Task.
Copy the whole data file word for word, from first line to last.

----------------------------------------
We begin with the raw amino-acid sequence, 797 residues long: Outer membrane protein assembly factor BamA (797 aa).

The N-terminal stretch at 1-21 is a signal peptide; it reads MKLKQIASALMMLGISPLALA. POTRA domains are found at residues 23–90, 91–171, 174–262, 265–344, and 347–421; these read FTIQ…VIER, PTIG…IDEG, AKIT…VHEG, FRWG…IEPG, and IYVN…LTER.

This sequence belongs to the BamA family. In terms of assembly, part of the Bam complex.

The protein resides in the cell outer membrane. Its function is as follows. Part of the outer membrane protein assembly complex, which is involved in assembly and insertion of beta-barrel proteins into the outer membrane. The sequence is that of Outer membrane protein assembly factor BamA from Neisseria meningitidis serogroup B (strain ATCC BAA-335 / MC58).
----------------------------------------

We begin with the raw amino-acid sequence, 797 residues long: Outer membrane protein assembly factor BamA (797 aa).

The N-terminal stretch at 1-21 is a signal peptide; it reads MKLKQIASALMMLGISPLALA. POTRA domains are found at residues 23–90, 91–171, 174–262, 265–344, and 347–421; these read FTIQ…VIER, PTIG…IDEG, AKIT…VHEG, FRWG…IEPG, and IYVN…LTER.

This sequence belongs to the BamA family. In terms of assembly, part of the Bam complex.

The protein resides in the cell outer membrane. Its function is as follows. Part of the outer membrane protein assembly complex, which is involved in assembly and insertion of beta-barrel proteins into the outer membrane. The sequence is that of Outer membrane protein assembly factor BamA from Neisseria meningitidis serogroup B (strain ATCC BAA-335 / MC58).